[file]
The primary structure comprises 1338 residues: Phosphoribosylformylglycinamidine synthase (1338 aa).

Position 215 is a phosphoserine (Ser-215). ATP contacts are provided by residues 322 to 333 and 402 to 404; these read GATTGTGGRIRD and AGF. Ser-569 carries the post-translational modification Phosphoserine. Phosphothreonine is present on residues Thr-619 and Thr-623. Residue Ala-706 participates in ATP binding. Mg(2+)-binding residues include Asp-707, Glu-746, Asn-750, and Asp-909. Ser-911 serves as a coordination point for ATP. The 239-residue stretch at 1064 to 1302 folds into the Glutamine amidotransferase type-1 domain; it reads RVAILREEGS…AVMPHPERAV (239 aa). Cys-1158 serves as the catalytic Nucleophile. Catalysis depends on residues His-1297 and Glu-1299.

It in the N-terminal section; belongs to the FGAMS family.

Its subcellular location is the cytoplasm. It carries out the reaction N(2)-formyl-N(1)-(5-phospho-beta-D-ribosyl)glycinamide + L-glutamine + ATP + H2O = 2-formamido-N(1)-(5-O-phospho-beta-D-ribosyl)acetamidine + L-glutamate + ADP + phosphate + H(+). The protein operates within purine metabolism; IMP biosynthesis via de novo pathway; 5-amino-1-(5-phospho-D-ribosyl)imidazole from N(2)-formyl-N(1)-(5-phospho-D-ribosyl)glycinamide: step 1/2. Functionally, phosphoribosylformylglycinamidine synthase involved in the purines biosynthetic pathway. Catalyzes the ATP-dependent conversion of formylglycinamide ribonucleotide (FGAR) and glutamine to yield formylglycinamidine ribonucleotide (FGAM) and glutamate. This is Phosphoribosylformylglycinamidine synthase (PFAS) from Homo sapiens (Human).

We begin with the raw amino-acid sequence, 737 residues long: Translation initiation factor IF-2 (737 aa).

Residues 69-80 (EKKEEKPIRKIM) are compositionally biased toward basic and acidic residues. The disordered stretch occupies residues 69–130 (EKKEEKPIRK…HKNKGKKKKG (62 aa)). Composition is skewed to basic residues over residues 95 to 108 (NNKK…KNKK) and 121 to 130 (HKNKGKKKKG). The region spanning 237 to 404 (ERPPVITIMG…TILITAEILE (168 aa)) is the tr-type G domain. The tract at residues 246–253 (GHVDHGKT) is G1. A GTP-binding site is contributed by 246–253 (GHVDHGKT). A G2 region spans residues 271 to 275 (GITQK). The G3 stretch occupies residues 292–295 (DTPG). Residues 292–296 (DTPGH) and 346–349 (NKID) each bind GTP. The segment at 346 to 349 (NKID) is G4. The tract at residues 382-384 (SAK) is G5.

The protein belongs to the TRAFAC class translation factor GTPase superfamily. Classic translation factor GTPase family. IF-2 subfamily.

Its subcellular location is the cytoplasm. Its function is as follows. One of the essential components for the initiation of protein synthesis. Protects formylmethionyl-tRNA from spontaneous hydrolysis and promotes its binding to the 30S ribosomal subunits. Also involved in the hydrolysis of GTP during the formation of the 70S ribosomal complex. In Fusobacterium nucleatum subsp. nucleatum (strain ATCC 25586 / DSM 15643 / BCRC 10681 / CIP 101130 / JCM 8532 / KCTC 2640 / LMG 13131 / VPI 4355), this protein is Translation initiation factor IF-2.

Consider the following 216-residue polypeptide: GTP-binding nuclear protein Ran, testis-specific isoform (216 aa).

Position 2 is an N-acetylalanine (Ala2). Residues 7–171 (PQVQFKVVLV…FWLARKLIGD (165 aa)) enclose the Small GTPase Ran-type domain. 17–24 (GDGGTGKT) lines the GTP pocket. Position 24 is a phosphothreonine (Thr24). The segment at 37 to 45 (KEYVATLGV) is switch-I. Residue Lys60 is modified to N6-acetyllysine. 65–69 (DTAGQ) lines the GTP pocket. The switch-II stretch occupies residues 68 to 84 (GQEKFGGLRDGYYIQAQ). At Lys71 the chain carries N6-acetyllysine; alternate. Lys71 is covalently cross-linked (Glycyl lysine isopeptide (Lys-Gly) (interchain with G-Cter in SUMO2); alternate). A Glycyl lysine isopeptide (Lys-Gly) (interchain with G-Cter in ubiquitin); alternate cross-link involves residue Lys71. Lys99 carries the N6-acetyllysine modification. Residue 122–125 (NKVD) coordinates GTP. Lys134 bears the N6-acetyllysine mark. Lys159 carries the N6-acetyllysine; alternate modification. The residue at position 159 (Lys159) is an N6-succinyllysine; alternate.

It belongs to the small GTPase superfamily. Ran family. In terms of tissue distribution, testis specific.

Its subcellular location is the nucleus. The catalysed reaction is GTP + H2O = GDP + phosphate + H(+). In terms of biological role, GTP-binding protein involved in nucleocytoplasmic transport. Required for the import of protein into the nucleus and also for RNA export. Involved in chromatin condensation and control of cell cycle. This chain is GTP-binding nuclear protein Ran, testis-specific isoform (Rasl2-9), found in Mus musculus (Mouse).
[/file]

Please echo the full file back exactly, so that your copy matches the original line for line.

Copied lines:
The primary structure comprises 1338 residues: Phosphoribosylformylglycinamidine synthase (1338 aa).

Position 215 is a phosphoserine (Ser-215). ATP contacts are provided by residues 322 to 333 and 402 to 404; these read GATTGTGGRIRD and AGF. Ser-569 carries the post-translational modification Phosphoserine. Phosphothreonine is present on residues Thr-619 and Thr-623. Residue Ala-706 participates in ATP binding. Mg(2+)-binding residues include Asp-707, Glu-746, Asn-750, and Asp-909. Ser-911 serves as a coordination point for ATP. The 239-residue stretch at 1064 to 1302 folds into the Glutamine amidotransferase type-1 domain; it reads RVAILREEGS…AVMPHPERAV (239 aa). Cys-1158 serves as the catalytic Nucleophile. Catalysis depends on residues His-1297 and Glu-1299.

It in the N-terminal section; belongs to the FGAMS family.

Its subcellular location is the cytoplasm. It carries out the reaction N(2)-formyl-N(1)-(5-phospho-beta-D-ribosyl)glycinamide + L-glutamine + ATP + H2O = 2-formamido-N(1)-(5-O-phospho-beta-D-ribosyl)acetamidine + L-glutamate + ADP + phosphate + H(+). The protein operates within purine metabolism; IMP biosynthesis via de novo pathway; 5-amino-1-(5-phospho-D-ribosyl)imidazole from N(2)-formyl-N(1)-(5-phospho-D-ribosyl)glycinamide: step 1/2. Functionally, phosphoribosylformylglycinamidine synthase involved in the purines biosynthetic pathway. Catalyzes the ATP-dependent conversion of formylglycinamide ribonucleotide (FGAR) and glutamine to yield formylglycinamidine ribonucleotide (FGAM) and glutamate. This is Phosphoribosylformylglycinamidine synthase (PFAS) from Homo sapiens (Human).

We begin with the raw amino-acid sequence, 737 residues long: Translation initiation factor IF-2 (737 aa).

Residues 69-80 (EKKEEKPIRKIM) are compositionally biased toward basic and acidic residues. The disordered stretch occupies residues 69–130 (EKKEEKPIRK…HKNKGKKKKG (62 aa)). Composition is skewed to basic residues over residues 95 to 108 (NNKK…KNKK) and 121 to 130 (HKNKGKKKKG). The region spanning 237 to 404 (ERPPVITIMG…TILITAEILE (168 aa)) is the tr-type G domain. The tract at residues 246–253 (GHVDHGKT) is G1. A GTP-binding site is contributed by 246–253 (GHVDHGKT). A G2 region spans residues 271 to 275 (GITQK). The G3 stretch occupies residues 292–295 (DTPG). Residues 292–296 (DTPGH) and 346–349 (NKID) each bind GTP. The segment at 346 to 349 (NKID) is G4. The tract at residues 382-384 (SAK) is G5.

The protein belongs to the TRAFAC class translation factor GTPase superfamily. Classic translation factor GTPase family. IF-2 subfamily.

Its subcellular location is the cytoplasm. Its function is as follows. One of the essential components for the initiation of protein synthesis. Protects formylmethionyl-tRNA from spontaneous hydrolysis and promotes its binding to the 30S ribosomal subunits. Also involved in the hydrolysis of GTP during the formation of the 70S ribosomal complex. In Fusobacterium nucleatum subsp. nucleatum (strain ATCC 25586 / DSM 15643 / BCRC 10681 / CIP 101130 / JCM 8532 / KCTC 2640 / LMG 13131 / VPI 4355), this protein is Translation initiation factor IF-2.

Consider the following 216-residue polypeptide: GTP-binding nuclear protein Ran, testis-specific isoform (216 aa).

Position 2 is an N-acetylalanine (Ala2). Residues 7–171 (PQVQFKVVLV…FWLARKLIGD (165 aa)) enclose the Small GTPase Ran-type domain. 17–24 (GDGGTGKT) lines the GTP pocket. Position 24 is a phosphothreonine (Thr24). The segment at 37 to 45 (KEYVATLGV) is switch-I. Residue Lys60 is modified to N6-acetyllysine. 65–69 (DTAGQ) lines the GTP pocket. The switch-II stretch occupies residues 68 to 84 (GQEKFGGLRDGYYIQAQ). At Lys71 the chain carries N6-acetyllysine; alternate. Lys71 is covalently cross-linked (Glycyl lysine isopeptide (Lys-Gly) (interchain with G-Cter in SUMO2); alternate). A Glycyl lysine isopeptide (Lys-Gly) (interchain with G-Cter in ubiquitin); alternate cross-link involves residue Lys71. Lys99 carries the N6-acetyllysine modification. Residue 122–125 (NKVD) coordinates GTP. Lys134 bears the N6-acetyllysine mark. Lys159 carries the N6-acetyllysine; alternate modification. The residue at position 159 (Lys159) is an N6-succinyllysine; alternate.

It belongs to the small GTPase superfamily. Ran family. In terms of tissue distribution, testis specific.

Its subcellular location is the nucleus. The catalysed reaction is GTP + H2O = GDP + phosphate + H(+). In terms of biological role, GTP-binding protein involved in nucleocytoplasmic transport. Required for the import of protein into the nucleus and also for RNA export. Involved in chromatin condensation and control of cell cycle. This chain is GTP-binding nuclear protein Ran, testis-specific isoform (Rasl2-9), found in Mus musculus (Mouse).